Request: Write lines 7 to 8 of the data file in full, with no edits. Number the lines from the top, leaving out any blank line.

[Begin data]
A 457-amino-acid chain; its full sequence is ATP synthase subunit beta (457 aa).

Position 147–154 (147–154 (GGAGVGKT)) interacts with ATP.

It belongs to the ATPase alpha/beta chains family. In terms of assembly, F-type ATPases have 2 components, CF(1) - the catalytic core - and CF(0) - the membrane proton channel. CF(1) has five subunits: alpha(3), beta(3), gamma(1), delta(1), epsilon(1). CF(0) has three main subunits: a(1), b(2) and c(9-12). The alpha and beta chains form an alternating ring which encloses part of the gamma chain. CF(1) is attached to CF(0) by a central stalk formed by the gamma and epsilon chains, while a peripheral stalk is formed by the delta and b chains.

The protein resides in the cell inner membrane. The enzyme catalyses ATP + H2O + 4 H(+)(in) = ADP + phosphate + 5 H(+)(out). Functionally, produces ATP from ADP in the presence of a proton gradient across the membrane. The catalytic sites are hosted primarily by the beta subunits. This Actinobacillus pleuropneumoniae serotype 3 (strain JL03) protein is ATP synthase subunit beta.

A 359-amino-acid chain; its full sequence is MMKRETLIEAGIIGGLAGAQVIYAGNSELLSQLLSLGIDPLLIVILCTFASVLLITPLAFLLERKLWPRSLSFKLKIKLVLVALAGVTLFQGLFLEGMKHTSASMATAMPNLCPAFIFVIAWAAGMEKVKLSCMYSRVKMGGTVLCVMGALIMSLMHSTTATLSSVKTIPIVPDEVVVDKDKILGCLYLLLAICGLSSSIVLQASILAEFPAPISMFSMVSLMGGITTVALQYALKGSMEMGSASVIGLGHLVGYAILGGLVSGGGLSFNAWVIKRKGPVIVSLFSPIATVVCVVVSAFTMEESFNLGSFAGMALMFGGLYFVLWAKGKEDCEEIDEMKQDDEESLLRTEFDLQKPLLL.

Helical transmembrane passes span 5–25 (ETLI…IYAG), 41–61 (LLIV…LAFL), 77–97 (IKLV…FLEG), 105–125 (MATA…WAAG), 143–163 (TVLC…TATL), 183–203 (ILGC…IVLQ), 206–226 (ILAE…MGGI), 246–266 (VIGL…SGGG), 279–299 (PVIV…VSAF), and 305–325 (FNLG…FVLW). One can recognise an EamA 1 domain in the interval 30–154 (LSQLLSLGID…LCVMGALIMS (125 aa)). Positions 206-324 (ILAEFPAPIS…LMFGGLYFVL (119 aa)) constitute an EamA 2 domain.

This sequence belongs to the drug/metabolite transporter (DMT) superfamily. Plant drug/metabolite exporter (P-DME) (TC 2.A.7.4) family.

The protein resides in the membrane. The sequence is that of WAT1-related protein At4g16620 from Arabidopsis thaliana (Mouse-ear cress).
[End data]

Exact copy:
This sequence belongs to the drug/metabolite transporter (DMT) superfamily. Plant drug/metabolite exporter (P-DME) (TC 2.A.7.4) family.

The protein resides in the membrane. The sequence is that of WAT1-related protein At4g16620 from Arabidopsis thaliana (Mouse-ear cress).